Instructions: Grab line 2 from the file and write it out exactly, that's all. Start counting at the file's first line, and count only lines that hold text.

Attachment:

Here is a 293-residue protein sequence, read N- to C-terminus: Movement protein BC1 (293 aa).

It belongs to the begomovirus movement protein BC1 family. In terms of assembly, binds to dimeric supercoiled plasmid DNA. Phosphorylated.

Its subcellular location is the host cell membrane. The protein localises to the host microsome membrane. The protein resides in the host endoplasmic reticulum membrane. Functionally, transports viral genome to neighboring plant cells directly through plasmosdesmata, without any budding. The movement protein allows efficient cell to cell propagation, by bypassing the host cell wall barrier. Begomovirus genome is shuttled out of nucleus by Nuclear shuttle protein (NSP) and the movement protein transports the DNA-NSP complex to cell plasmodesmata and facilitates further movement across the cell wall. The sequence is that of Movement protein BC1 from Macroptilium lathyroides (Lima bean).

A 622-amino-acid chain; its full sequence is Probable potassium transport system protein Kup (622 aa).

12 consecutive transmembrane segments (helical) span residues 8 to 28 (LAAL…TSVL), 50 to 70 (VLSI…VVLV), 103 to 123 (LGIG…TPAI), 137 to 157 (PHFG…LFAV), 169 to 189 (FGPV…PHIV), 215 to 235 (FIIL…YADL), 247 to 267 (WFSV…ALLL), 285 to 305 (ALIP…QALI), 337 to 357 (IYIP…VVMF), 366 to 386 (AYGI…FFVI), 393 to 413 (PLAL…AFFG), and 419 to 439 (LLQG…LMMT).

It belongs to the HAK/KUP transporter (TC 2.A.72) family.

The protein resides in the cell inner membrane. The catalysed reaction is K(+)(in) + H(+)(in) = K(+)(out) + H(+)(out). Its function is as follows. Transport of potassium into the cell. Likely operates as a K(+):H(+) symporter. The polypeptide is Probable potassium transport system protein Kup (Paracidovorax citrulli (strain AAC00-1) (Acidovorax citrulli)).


It belongs to the begomovirus movement protein BC1 family. In terms of assembly, binds to dimeric supercoiled plasmid DNA. Phosphorylated.